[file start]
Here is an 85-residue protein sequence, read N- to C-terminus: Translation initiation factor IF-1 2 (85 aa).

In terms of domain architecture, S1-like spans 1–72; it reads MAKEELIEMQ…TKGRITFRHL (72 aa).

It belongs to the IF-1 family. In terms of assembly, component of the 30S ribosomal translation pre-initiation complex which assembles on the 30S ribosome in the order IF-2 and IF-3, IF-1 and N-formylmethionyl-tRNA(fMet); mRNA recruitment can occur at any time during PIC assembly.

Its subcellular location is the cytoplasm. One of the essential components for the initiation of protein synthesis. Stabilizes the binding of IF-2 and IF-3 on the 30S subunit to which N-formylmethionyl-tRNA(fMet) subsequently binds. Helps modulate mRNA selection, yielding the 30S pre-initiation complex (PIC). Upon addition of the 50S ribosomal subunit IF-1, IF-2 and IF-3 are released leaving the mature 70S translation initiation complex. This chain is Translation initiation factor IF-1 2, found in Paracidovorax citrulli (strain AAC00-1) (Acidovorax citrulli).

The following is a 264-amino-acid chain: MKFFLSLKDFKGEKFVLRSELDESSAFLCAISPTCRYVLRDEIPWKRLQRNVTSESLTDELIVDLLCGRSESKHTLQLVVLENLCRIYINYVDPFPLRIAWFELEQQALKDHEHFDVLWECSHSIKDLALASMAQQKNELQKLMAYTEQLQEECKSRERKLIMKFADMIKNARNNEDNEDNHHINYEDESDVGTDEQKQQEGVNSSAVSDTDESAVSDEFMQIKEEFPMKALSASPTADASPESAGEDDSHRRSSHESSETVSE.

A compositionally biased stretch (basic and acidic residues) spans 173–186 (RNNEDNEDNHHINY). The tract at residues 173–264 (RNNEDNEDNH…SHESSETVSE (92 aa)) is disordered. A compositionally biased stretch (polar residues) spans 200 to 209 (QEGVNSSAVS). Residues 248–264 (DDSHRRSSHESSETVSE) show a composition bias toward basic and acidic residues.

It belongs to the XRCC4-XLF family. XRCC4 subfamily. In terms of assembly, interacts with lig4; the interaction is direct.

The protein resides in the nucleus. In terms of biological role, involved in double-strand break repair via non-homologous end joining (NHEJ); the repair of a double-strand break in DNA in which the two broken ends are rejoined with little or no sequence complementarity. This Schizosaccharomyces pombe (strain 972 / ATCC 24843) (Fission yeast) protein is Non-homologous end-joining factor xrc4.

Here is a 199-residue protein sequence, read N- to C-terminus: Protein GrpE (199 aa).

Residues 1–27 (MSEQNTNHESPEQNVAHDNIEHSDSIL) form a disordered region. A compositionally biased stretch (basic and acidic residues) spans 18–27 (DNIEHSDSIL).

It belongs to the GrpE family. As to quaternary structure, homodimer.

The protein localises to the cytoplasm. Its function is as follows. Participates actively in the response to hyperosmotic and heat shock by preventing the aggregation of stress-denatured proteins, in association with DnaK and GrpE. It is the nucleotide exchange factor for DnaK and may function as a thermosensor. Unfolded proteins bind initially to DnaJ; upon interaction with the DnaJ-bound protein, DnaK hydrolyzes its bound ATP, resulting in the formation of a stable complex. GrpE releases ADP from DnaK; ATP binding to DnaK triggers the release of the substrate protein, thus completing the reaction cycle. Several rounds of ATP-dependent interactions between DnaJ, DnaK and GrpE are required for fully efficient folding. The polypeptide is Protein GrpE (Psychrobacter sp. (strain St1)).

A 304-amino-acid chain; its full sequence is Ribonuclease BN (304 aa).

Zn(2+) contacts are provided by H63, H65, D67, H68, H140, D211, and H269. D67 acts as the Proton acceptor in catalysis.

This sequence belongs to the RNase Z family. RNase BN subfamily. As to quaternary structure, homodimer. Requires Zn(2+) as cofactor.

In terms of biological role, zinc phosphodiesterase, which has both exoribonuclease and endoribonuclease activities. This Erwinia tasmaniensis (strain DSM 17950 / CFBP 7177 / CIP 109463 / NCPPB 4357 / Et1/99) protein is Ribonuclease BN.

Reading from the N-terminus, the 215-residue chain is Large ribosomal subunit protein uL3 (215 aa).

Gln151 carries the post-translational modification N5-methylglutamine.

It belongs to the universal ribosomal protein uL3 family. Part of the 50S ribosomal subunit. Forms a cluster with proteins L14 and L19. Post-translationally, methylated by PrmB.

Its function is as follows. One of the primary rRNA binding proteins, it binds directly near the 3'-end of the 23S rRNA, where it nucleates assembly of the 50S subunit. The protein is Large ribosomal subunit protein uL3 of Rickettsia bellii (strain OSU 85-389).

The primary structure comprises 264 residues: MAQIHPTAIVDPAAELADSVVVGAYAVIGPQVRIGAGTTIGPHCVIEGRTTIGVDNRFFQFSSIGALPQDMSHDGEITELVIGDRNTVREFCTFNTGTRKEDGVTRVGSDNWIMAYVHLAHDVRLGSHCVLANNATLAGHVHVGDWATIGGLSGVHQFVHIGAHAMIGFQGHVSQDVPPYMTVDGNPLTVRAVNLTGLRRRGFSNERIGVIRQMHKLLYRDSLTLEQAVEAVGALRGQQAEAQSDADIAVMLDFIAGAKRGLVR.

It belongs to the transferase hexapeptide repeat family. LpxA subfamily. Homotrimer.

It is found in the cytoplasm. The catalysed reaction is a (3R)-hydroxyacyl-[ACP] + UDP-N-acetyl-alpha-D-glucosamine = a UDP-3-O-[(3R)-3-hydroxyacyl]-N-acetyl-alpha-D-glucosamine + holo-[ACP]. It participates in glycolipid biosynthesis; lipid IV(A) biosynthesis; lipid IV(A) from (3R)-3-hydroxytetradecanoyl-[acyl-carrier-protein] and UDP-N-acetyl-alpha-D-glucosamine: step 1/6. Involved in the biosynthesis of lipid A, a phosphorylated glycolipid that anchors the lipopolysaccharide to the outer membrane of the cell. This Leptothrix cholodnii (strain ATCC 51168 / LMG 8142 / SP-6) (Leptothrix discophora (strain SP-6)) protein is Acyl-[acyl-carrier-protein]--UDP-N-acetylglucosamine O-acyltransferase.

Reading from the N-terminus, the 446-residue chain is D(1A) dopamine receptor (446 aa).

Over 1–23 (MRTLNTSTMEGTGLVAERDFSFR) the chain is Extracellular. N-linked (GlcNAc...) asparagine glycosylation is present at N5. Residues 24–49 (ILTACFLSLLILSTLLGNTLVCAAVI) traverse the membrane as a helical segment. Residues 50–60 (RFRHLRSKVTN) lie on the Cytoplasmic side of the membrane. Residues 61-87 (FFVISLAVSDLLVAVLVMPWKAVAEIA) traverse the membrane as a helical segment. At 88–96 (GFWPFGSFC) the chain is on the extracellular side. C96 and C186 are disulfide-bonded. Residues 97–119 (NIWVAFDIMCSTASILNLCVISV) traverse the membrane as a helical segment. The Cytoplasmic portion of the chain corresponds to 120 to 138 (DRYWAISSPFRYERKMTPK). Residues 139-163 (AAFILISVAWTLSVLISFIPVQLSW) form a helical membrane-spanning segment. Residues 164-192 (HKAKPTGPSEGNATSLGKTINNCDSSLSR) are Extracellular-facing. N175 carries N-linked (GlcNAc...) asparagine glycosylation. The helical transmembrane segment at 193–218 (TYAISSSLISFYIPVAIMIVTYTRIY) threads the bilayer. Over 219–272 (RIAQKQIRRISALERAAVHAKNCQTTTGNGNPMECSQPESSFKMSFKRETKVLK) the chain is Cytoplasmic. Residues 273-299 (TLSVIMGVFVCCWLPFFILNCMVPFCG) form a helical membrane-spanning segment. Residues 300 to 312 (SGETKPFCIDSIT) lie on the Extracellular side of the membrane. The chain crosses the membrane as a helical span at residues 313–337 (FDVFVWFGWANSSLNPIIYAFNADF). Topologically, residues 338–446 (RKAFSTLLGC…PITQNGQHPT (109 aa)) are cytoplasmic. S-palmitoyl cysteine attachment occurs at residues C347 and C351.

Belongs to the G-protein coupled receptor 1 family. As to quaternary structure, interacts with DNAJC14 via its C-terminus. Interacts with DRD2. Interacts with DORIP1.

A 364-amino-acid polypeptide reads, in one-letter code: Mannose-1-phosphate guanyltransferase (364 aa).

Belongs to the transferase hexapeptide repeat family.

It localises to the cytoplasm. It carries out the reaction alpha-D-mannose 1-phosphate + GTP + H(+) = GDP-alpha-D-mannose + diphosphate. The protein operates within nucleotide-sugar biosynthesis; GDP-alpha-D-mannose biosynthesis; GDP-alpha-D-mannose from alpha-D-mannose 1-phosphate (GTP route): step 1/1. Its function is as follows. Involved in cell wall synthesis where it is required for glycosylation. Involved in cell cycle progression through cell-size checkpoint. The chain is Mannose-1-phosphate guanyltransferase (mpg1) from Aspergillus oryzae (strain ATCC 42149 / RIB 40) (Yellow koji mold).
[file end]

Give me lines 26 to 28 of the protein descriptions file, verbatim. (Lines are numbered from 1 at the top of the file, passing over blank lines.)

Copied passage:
Belongs to the G-protein coupled receptor 1 family. As to quaternary structure, interacts with DNAJC14 via its C-terminus. Interacts with DRD2. Interacts with DORIP1.

A 364-amino-acid polypeptide reads, in one-letter code: Mannose-1-phosphate guanyltransferase (364 aa).

Belongs to the transferase hexapeptide repeat family.